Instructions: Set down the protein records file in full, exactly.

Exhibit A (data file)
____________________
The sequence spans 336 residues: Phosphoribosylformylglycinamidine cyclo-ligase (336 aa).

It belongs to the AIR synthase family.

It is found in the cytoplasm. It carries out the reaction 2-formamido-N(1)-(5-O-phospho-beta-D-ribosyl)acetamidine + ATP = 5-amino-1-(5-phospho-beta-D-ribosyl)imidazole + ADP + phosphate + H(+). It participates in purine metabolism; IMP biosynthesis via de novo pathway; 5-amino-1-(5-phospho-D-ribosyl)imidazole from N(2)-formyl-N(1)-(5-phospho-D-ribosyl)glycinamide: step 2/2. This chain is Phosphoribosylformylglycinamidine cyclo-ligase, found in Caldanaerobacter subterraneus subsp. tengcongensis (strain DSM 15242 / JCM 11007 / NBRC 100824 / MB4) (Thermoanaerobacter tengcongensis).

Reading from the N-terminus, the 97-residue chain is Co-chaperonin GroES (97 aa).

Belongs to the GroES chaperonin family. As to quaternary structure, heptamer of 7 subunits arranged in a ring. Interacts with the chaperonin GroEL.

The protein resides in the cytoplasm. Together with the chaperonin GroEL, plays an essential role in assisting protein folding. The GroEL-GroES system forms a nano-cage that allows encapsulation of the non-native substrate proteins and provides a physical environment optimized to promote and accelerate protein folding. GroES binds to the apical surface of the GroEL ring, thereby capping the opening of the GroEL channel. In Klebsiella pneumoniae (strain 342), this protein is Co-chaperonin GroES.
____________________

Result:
The sequence spans 336 residues: Phosphoribosylformylglycinamidine cyclo-ligase (336 aa).

It belongs to the AIR synthase family.

It is found in the cytoplasm. It carries out the reaction 2-formamido-N(1)-(5-O-phospho-beta-D-ribosyl)acetamidine + ATP = 5-amino-1-(5-phospho-beta-D-ribosyl)imidazole + ADP + phosphate + H(+). It participates in purine metabolism; IMP biosynthesis via de novo pathway; 5-amino-1-(5-phospho-D-ribosyl)imidazole from N(2)-formyl-N(1)-(5-phospho-D-ribosyl)glycinamide: step 2/2. This chain is Phosphoribosylformylglycinamidine cyclo-ligase, found in Caldanaerobacter subterraneus subsp. tengcongensis (strain DSM 15242 / JCM 11007 / NBRC 100824 / MB4) (Thermoanaerobacter tengcongensis).

Reading from the N-terminus, the 97-residue chain is Co-chaperonin GroES (97 aa).

Belongs to the GroES chaperonin family. As to quaternary structure, heptamer of 7 subunits arranged in a ring. Interacts with the chaperonin GroEL.

The protein resides in the cytoplasm. Together with the chaperonin GroEL, plays an essential role in assisting protein folding. The GroEL-GroES system forms a nano-cage that allows encapsulation of the non-native substrate proteins and provides a physical environment optimized to promote and accelerate protein folding. GroES binds to the apical surface of the GroEL ring, thereby capping the opening of the GroEL channel. In Klebsiella pneumoniae (strain 342), this protein is Co-chaperonin GroES.